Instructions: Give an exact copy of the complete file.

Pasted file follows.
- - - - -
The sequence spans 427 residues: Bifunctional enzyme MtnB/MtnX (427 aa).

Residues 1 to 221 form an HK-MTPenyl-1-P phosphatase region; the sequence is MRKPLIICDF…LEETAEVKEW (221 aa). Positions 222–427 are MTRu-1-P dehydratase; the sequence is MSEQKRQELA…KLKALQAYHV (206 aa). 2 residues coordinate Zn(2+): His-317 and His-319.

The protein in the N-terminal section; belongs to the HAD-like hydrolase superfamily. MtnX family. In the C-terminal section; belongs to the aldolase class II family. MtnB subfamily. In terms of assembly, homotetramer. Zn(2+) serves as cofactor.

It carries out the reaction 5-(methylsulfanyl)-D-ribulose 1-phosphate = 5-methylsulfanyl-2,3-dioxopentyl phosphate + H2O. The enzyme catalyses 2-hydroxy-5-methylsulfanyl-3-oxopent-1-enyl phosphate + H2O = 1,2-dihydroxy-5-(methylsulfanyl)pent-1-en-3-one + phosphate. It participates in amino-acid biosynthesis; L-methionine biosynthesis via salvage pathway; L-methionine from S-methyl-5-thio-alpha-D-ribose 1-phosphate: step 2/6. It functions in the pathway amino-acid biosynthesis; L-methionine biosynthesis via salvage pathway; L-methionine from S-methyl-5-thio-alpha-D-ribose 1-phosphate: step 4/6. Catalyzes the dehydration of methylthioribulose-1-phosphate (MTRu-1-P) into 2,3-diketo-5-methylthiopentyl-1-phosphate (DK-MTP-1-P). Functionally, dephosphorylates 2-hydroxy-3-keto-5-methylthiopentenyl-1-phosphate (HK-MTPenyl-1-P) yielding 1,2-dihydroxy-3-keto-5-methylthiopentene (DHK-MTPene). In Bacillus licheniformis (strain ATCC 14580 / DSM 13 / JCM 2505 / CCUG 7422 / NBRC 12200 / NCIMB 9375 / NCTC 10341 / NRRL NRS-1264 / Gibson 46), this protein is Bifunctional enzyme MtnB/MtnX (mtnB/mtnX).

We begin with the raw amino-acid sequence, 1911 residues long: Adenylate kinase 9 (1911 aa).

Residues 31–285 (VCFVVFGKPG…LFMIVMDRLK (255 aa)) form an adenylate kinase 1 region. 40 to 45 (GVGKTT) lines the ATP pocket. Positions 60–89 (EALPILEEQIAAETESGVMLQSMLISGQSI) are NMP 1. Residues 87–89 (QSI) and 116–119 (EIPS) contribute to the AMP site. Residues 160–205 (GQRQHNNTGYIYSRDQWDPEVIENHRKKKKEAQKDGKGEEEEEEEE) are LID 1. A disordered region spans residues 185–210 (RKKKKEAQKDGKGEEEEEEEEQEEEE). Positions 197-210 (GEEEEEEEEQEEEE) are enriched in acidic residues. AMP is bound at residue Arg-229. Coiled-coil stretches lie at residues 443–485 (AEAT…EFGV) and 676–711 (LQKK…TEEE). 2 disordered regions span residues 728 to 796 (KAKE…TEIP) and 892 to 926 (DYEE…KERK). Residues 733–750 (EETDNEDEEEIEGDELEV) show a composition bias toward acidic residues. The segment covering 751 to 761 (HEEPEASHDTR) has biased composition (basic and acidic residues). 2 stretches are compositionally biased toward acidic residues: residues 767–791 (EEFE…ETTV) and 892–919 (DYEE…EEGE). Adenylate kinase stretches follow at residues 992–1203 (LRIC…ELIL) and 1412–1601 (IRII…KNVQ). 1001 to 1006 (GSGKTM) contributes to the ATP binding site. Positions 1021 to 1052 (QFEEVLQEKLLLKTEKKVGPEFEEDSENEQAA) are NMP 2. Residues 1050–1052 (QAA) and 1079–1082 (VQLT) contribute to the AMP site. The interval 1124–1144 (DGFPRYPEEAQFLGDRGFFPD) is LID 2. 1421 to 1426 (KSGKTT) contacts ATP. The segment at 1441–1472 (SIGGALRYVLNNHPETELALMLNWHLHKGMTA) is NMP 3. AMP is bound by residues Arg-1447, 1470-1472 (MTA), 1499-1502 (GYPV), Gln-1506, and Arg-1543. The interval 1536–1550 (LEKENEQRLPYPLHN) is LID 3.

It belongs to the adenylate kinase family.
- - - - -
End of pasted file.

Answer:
The sequence spans 427 residues: Bifunctional enzyme MtnB/MtnX (427 aa).

Residues 1 to 221 form an HK-MTPenyl-1-P phosphatase region; the sequence is MRKPLIICDF…LEETAEVKEW (221 aa). Positions 222–427 are MTRu-1-P dehydratase; the sequence is MSEQKRQELA…KLKALQAYHV (206 aa). 2 residues coordinate Zn(2+): His-317 and His-319.

The protein in the N-terminal section; belongs to the HAD-like hydrolase superfamily. MtnX family. In the C-terminal section; belongs to the aldolase class II family. MtnB subfamily. In terms of assembly, homotetramer. Zn(2+) serves as cofactor.

It carries out the reaction 5-(methylsulfanyl)-D-ribulose 1-phosphate = 5-methylsulfanyl-2,3-dioxopentyl phosphate + H2O. The enzyme catalyses 2-hydroxy-5-methylsulfanyl-3-oxopent-1-enyl phosphate + H2O = 1,2-dihydroxy-5-(methylsulfanyl)pent-1-en-3-one + phosphate. It participates in amino-acid biosynthesis; L-methionine biosynthesis via salvage pathway; L-methionine from S-methyl-5-thio-alpha-D-ribose 1-phosphate: step 2/6. It functions in the pathway amino-acid biosynthesis; L-methionine biosynthesis via salvage pathway; L-methionine from S-methyl-5-thio-alpha-D-ribose 1-phosphate: step 4/6. Catalyzes the dehydration of methylthioribulose-1-phosphate (MTRu-1-P) into 2,3-diketo-5-methylthiopentyl-1-phosphate (DK-MTP-1-P). Functionally, dephosphorylates 2-hydroxy-3-keto-5-methylthiopentenyl-1-phosphate (HK-MTPenyl-1-P) yielding 1,2-dihydroxy-3-keto-5-methylthiopentene (DHK-MTPene). In Bacillus licheniformis (strain ATCC 14580 / DSM 13 / JCM 2505 / CCUG 7422 / NBRC 12200 / NCIMB 9375 / NCTC 10341 / NRRL NRS-1264 / Gibson 46), this protein is Bifunctional enzyme MtnB/MtnX (mtnB/mtnX).

We begin with the raw amino-acid sequence, 1911 residues long: Adenylate kinase 9 (1911 aa).

Residues 31–285 (VCFVVFGKPG…LFMIVMDRLK (255 aa)) form an adenylate kinase 1 region. 40 to 45 (GVGKTT) lines the ATP pocket. Positions 60–89 (EALPILEEQIAAETESGVMLQSMLISGQSI) are NMP 1. Residues 87–89 (QSI) and 116–119 (EIPS) contribute to the AMP site. Residues 160–205 (GQRQHNNTGYIYSRDQWDPEVIENHRKKKKEAQKDGKGEEEEEEEE) are LID 1. A disordered region spans residues 185–210 (RKKKKEAQKDGKGEEEEEEEEQEEEE). Positions 197-210 (GEEEEEEEEQEEEE) are enriched in acidic residues. AMP is bound at residue Arg-229. Coiled-coil stretches lie at residues 443–485 (AEAT…EFGV) and 676–711 (LQKK…TEEE). 2 disordered regions span residues 728 to 796 (KAKE…TEIP) and 892 to 926 (DYEE…KERK). Residues 733–750 (EETDNEDEEEIEGDELEV) show a composition bias toward acidic residues. The segment covering 751 to 761 (HEEPEASHDTR) has biased composition (basic and acidic residues). 2 stretches are compositionally biased toward acidic residues: residues 767–791 (EEFE…ETTV) and 892–919 (DYEE…EEGE). Adenylate kinase stretches follow at residues 992–1203 (LRIC…ELIL) and 1412–1601 (IRII…KNVQ). 1001 to 1006 (GSGKTM) contributes to the ATP binding site. Positions 1021 to 1052 (QFEEVLQEKLLLKTEKKVGPEFEEDSENEQAA) are NMP 2. Residues 1050–1052 (QAA) and 1079–1082 (VQLT) contribute to the AMP site. The interval 1124–1144 (DGFPRYPEEAQFLGDRGFFPD) is LID 2. 1421 to 1426 (KSGKTT) contacts ATP. The segment at 1441–1472 (SIGGALRYVLNNHPETELALMLNWHLHKGMTA) is NMP 3. AMP is bound by residues Arg-1447, 1470-1472 (MTA), 1499-1502 (GYPV), Gln-1506, and Arg-1543. The interval 1536–1550 (LEKENEQRLPYPLHN) is LID 3.

It belongs to the adenylate kinase family.